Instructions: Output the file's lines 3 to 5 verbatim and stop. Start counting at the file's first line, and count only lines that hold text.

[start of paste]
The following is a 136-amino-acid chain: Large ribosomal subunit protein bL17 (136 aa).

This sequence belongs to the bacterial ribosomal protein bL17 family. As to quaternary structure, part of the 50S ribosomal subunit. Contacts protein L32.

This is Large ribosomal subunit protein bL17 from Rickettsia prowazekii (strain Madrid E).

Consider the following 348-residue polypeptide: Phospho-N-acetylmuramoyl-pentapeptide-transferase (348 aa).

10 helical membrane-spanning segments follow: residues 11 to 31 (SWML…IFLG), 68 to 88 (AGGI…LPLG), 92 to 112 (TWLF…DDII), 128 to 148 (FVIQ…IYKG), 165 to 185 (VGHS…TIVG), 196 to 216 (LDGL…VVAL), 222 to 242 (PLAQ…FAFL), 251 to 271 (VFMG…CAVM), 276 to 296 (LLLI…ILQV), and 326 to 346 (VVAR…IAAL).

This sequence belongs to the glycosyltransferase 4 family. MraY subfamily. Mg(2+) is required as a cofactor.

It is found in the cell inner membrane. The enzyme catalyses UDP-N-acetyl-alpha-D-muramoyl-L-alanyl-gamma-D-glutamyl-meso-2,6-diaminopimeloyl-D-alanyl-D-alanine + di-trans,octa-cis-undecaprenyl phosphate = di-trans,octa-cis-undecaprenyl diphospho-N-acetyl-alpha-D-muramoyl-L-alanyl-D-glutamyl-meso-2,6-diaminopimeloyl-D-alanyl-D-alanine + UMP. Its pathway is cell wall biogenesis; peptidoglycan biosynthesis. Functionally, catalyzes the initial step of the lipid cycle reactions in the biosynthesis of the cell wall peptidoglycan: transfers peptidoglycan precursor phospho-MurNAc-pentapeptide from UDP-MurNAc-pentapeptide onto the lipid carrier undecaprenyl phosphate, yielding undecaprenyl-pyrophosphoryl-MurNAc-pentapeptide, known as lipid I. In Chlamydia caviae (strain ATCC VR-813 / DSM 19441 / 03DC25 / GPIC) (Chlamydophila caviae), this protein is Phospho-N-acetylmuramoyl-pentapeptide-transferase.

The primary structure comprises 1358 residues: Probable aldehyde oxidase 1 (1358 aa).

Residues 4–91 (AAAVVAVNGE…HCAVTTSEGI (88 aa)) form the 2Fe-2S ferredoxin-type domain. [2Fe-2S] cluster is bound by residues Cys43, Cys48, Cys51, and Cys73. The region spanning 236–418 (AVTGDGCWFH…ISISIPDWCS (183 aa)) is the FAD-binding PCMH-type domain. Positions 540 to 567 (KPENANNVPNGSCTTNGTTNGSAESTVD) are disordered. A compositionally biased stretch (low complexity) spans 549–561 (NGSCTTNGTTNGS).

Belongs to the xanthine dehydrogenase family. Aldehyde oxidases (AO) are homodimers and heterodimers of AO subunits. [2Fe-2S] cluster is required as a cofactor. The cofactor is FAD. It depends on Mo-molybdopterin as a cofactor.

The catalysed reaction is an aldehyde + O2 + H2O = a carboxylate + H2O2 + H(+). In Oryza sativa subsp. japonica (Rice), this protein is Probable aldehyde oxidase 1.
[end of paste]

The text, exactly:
This is Large ribosomal subunit protein bL17 from Rickettsia prowazekii (strain Madrid E).

Consider the following 348-residue polypeptide: Phospho-N-acetylmuramoyl-pentapeptide-transferase (348 aa).

10 helical membrane-spanning segments follow: residues 11 to 31 (SWML…IFLG), 68 to 88 (AGGI…LPLG), 92 to 112 (TWLF…DDII), 128 to 148 (FVIQ…IYKG), 165 to 185 (VGHS…TIVG), 196 to 216 (LDGL…VVAL), 222 to 242 (PLAQ…FAFL), 251 to 271 (VFMG…CAVM), 276 to 296 (LLLI…ILQV), and 326 to 346 (VVAR…IAAL).